The Aisle Seat - Movie Reviews by Mike McGranaghan
Page copy protected against web site content infringement by Copyscape
Send this page to Twitter!  

THE AISLE SEAT - by Mike McGranaghan



There are essentially two ways for a movie to be frightening. The first way is through the use of scares things jumping out unexpectedly, abrupt loud noises on the soundtrack, etc. The other way is by assembling elements in such a manner as to burrow uncomfortably under the viewer's skin. Both can be perfectly valid. The second way is probably more difficult to pull off, though. The thriller Alleluia is a great example of how it's done. Legitimately shocking in the way it mixes sex and violence, the film leaves you feeling unsettled and on edge.

In the opening scene, we meet Gloria (Lola Duenas), a bitter divorcee with a young daughter. A friend coerces Gloria into accepting an online date invitation from Michel (Laurent Lucas). She's so desperate for decent male companionship that she doesn't initially register how odd he is. Her vision is even further clouded upon some mind-blowing sex at the end of the evening. Gloria soon discovers that Michel is a womanizer who scams his victims out of money, but she's willing to tolerate this activity so long as he promises to remain faithful to her. Of course, liars lie, and when Michel consummates a pretend marriage to his latest victim, Gloria (pretending to be his sister to help advance the ruse) becomes enraged, brutally killing the woman. The duo moves on to two more victims. In both cases, Michel needs to include intimacy to sell the illusion, while Gloria seethes with dangerous jealousy.

Alleluia is by no means a faith-based film, although it may resonate with strong-stomached viewers who have an interest in religion. At its most primal level, the story deals with themes of greed and lust. Michel represents the former, as he's always thinking about how he can scam more money from vulnerable, unsuspecting women. Gloria, meanwhile, represents the latter. She wants Michel sexually all for herself. She doesn't want to share him. As the plot leads to nastier and bloodier outcomes, Alleluia depicts how greed and lust prove to be the downfall of these two individuals. The deadly sins cause them to lose focus, to become so obsessed that they can't see what they're falling into until it's too late.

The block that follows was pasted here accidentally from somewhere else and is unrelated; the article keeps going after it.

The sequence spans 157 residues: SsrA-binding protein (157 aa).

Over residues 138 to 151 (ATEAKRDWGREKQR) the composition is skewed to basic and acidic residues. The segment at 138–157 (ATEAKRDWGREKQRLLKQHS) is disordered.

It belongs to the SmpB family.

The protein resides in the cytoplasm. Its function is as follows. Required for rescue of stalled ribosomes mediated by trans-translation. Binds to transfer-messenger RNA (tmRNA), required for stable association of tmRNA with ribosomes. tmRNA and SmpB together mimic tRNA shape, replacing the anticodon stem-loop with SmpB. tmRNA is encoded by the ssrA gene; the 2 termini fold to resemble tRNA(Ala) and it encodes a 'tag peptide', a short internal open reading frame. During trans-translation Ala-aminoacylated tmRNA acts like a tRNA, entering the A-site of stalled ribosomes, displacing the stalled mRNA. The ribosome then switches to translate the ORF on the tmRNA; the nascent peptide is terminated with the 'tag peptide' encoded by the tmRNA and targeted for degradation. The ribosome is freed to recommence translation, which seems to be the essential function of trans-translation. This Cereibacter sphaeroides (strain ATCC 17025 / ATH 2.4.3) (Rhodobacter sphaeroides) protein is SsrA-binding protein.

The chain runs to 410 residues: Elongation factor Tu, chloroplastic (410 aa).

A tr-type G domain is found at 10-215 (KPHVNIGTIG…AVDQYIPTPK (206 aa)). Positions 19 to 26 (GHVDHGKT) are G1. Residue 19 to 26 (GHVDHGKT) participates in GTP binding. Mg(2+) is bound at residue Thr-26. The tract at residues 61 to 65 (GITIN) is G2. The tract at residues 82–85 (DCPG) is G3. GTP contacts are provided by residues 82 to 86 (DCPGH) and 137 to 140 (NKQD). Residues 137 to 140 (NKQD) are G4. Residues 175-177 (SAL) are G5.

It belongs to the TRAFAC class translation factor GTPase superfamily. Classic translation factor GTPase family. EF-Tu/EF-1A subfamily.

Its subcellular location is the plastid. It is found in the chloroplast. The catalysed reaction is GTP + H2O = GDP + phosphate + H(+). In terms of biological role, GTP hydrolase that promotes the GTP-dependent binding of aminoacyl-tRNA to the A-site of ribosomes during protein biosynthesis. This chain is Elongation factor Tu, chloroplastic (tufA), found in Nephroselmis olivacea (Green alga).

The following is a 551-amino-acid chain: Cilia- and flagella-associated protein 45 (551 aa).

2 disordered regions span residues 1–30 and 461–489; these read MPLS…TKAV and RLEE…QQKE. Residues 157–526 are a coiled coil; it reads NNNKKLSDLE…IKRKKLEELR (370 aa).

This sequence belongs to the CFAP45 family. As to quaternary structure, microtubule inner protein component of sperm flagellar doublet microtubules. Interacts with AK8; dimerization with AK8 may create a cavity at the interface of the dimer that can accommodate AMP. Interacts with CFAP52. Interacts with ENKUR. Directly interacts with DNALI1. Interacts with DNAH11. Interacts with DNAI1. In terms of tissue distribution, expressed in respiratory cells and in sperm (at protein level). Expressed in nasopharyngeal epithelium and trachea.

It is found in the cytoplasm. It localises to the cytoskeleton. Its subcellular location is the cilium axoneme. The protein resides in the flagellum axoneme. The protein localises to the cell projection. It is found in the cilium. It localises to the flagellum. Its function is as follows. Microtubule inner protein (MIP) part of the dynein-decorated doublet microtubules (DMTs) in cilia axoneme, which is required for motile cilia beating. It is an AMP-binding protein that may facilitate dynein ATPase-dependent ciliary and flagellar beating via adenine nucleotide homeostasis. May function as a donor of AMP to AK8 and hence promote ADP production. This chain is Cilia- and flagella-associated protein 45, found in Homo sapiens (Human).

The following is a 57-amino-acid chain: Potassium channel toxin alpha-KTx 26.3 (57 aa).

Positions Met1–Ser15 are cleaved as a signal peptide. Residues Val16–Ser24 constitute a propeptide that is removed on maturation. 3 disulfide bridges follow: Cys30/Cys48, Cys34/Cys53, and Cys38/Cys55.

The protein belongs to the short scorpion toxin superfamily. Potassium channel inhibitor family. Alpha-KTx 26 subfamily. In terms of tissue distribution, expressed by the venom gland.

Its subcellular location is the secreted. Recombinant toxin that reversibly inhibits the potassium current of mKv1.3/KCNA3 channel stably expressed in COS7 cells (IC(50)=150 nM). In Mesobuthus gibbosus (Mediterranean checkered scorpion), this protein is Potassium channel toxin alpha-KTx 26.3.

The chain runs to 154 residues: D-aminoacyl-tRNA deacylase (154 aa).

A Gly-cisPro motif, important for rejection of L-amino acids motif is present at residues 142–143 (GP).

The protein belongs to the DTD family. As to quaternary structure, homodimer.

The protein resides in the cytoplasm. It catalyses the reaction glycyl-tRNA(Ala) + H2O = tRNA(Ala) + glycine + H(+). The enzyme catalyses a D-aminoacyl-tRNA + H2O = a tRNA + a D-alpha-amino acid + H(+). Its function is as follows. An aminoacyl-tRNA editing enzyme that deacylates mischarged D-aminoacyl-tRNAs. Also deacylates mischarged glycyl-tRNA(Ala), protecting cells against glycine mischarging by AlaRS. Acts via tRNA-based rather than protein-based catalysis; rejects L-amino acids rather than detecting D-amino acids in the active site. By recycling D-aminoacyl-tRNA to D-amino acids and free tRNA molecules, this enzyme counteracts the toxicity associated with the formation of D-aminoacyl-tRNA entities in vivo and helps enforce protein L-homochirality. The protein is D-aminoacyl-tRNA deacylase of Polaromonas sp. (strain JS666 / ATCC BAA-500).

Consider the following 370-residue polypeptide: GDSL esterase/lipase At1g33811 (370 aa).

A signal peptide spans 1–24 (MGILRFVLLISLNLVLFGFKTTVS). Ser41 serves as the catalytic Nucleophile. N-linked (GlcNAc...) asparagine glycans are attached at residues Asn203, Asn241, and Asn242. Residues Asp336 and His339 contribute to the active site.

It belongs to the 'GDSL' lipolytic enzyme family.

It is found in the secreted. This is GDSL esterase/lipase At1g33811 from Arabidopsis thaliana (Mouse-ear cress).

Director Fabrice Du Welz takes an already lurid tale and infuses it with as much dread as possible. At times, he uses extremely tight angles, particularly during Gloria's rages, to put the audience as close to the horrific violence taking place as possible. You see murderous eyes and fearful, screaming mouths in agonizing detail. In other moments, Gloria simply loses control and begins slapping herself and/or Michel. Material like this emphasizes how insanely out of her own head she is. Du Welz also subverts expectations by including more fanciful elements to help further the off-kilter tone. At one point, Gloria breaks into song while standing eerily still next to the naked corpse of a victim, a bloody saw in her hand. Another scene finds Gloria and Michel engaging in some sort of demonic bonfire dance, assembled via a combination of back-lit cinematography, fast-forward motion, and almost subliminally choppy editing. Alleluia is creatively made, which ensures that the story's events continually unfold with great impact.

Lola Duenas is utterly convincing in this role, making us understand how Gloria becomes trapped in a spiral of envy and retribution. Through her performance, we sense that Gloria has been broken by her ex-husband, whom she refers to as a bastard. It can be insinuated that she doesn't think she can find a good man, so when she meets Michel and is so romantically/sexually gratified by him, she convinces herself that he's worth holding on to at all costs. Fear of losing him causes her to behave in ways she likely could never have imagined. None of this is explicitly stated in the film, yet Duenas opens up the character's whole world to us, giving glimpses of how this emotionally damaged woman veers into such unhinged territory.

Alleluia will not be for everyone. It's very violent, and the violence often follows fairly graphic sexuality. Those with a taste for adventurous, boundary-pushing cinema, on the other hand, will be taken for a wild ride. Alleluia unflinchingly shows how the human soul can be corrupted. This is a provocative and monumentally nerve-wracking thriller.

( 1/2 out of four)

Note: Alleluia will be available in select theaters and all VOD outlets simultaneously, starting July 17.

Alleluia is unrated, but contains graphic sexuality and violence. The running time is 1 hour and 33 minutes.

Buy a copy of my book, "Straight-Up Blatant: Musings From The Aisle Seat," on sale now at! Paperback and Kindle editions also available at!

Support independent publishing: Buy this book on Lulu.